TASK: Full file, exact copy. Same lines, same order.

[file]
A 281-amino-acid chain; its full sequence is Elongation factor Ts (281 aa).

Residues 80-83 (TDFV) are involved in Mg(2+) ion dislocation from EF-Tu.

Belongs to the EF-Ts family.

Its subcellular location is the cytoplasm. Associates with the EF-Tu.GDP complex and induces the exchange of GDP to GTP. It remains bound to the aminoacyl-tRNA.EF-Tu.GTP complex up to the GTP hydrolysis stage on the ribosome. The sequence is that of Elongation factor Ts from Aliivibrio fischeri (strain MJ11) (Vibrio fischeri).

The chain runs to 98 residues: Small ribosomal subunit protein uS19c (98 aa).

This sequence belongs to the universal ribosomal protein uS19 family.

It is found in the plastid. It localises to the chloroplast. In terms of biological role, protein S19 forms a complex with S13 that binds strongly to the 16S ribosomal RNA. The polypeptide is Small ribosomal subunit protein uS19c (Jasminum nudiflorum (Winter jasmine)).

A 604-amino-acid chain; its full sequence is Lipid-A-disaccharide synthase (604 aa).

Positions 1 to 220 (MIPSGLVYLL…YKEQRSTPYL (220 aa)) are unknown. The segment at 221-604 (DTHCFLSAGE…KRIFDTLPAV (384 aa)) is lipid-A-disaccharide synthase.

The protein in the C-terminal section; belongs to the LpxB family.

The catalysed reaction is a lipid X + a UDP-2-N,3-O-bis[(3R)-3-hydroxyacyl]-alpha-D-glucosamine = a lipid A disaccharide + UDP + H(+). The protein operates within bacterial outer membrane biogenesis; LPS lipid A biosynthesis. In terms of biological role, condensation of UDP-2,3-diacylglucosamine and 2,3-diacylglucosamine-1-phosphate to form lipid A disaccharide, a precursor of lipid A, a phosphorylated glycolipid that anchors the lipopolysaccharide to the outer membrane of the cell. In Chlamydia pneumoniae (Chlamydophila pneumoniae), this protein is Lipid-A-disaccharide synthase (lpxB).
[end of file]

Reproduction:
A 281-amino-acid chain; its full sequence is Elongation factor Ts (281 aa).

Residues 80-83 (TDFV) are involved in Mg(2+) ion dislocation from EF-Tu.

Belongs to the EF-Ts family.

Its subcellular location is the cytoplasm. Associates with the EF-Tu.GDP complex and induces the exchange of GDP to GTP. It remains bound to the aminoacyl-tRNA.EF-Tu.GTP complex up to the GTP hydrolysis stage on the ribosome. The sequence is that of Elongation factor Ts from Aliivibrio fischeri (strain MJ11) (Vibrio fischeri).

The chain runs to 98 residues: Small ribosomal subunit protein uS19c (98 aa).

This sequence belongs to the universal ribosomal protein uS19 family.

It is found in the plastid. It localises to the chloroplast. In terms of biological role, protein S19 forms a complex with S13 that binds strongly to the 16S ribosomal RNA. The polypeptide is Small ribosomal subunit protein uS19c (Jasminum nudiflorum (Winter jasmine)).

A 604-amino-acid chain; its full sequence is Lipid-A-disaccharide synthase (604 aa).

Positions 1 to 220 (MIPSGLVYLL…YKEQRSTPYL (220 aa)) are unknown. The segment at 221-604 (DTHCFLSAGE…KRIFDTLPAV (384 aa)) is lipid-A-disaccharide synthase.

The protein in the C-terminal section; belongs to the LpxB family.

The catalysed reaction is a lipid X + a UDP-2-N,3-O-bis[(3R)-3-hydroxyacyl]-alpha-D-glucosamine = a lipid A disaccharide + UDP + H(+). The protein operates within bacterial outer membrane biogenesis; LPS lipid A biosynthesis. In terms of biological role, condensation of UDP-2,3-diacylglucosamine and 2,3-diacylglucosamine-1-phosphate to form lipid A disaccharide, a precursor of lipid A, a phosphorylated glycolipid that anchors the lipopolysaccharide to the outer membrane of the cell. In Chlamydia pneumoniae (Chlamydophila pneumoniae), this protein is Lipid-A-disaccharide synthase (lpxB).